The University of California, Irvine (UC Irvine) School of Medicine announced that they will be implementing Google Glass as part of their innovative curriculum.
UC Irvine announced this past Wednesday their intent to use 10 Google Glass devices for third- and fourth-year medical students in the operating room and emergency department. And, within a few short months, UC Irvine will deploy up to 30 for first- and second-year students to use from basic science courses to clinical courses (image: attending physician Christopher Eric McCoy, MD, MPH uses Google Glass in the UC Irvine Simulation Center).
Over the past year, there have been many pilots and small studies evaluating how Google Glass can be used in medicine. This effort represents the largest systematic implementation of this technology in healthcare to date.
Editor’s Note: Stay tuned for our interview with Dr. Warren Wiechmann, who is heading this project.
According to the announcement this past Wednesday, Google Glass units “will be incorporated into anatomy labs, the medical simulation center, the ultrasound institute, the Clinical Skills Center and even the basic science lecture hall.”
Warren Wiechmann, MD MBA, current associate dean for instructional technologies, assistant professor, and attending physician at UC Irvine Emergency Medicine, is overseeing this initiative. Wiechmann presented this year at South by Southwest (SXSW) in Austin, and recently won the Apple Distinguished Educator award.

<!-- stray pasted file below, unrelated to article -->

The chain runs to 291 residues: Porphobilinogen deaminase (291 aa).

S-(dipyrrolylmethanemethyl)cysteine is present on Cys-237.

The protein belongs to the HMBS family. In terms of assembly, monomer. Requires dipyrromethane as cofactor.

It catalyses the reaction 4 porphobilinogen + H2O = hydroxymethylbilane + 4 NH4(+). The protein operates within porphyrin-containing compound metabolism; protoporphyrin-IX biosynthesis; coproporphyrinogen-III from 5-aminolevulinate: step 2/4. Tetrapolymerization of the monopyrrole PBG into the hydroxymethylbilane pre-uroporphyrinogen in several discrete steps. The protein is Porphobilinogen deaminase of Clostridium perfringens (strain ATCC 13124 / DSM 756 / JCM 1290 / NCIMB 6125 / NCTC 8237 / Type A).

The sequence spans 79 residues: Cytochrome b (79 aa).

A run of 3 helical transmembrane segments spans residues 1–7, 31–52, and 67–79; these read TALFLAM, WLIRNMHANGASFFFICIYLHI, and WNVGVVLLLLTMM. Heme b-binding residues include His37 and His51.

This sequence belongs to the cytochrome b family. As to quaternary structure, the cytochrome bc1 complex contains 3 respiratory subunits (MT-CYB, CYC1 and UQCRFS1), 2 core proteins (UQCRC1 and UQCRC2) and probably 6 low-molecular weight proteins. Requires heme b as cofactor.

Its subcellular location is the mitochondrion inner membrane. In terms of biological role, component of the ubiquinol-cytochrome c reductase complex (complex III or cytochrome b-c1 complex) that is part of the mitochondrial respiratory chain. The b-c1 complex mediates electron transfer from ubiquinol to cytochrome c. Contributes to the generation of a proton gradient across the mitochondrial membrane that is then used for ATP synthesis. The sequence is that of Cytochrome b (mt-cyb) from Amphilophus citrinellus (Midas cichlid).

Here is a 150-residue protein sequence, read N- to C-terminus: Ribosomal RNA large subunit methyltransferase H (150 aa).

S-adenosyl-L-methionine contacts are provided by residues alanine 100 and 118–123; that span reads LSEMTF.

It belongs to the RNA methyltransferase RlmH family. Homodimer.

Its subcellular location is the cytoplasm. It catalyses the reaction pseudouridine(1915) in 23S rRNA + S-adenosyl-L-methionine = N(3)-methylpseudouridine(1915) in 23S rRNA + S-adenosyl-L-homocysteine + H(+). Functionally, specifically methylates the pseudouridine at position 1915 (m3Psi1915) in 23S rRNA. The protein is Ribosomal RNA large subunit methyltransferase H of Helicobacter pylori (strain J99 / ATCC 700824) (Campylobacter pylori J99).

We’ve covered many proposed uses of Google Glass; for example, yesterday we highlighted how University of Arkansas cardiologists are using Google Glass for expert supervision of complex procedure. iMedicalApps also covered Google Glass for physician use in settings such as emergency departments, and whether physicians should purchase them.
From the classroom to the wards, there are certainly a number of potential applications that we could speculate about. One important part of efforts like these will be assessing the value added; in other words, how does Glass improve on the status quo to train better physicians?
Several years ago, Dr. Wiechmann led a similar effort to deploy iPads within the medical school. Since that time, educators have found inventive and unique ways to use the technology to enhance medical education.
In our next article, we will speak with Wiechmann about UC Irvine’s various initiatives, and how he is leading UC Irvine’s cutting-edge medical education curriculum.
Steven Chan, M.D., M.B.A., is a resident physician at the University of California, Davis Health System, researching psychiatry, telemedicine, mobile technology, & human behavior. Steve previously worked as a software and web engineer as well as creative designer at Microsoft & UC Berkeley. Visit him at www.stevenchanMD.com and @StevenChanMD.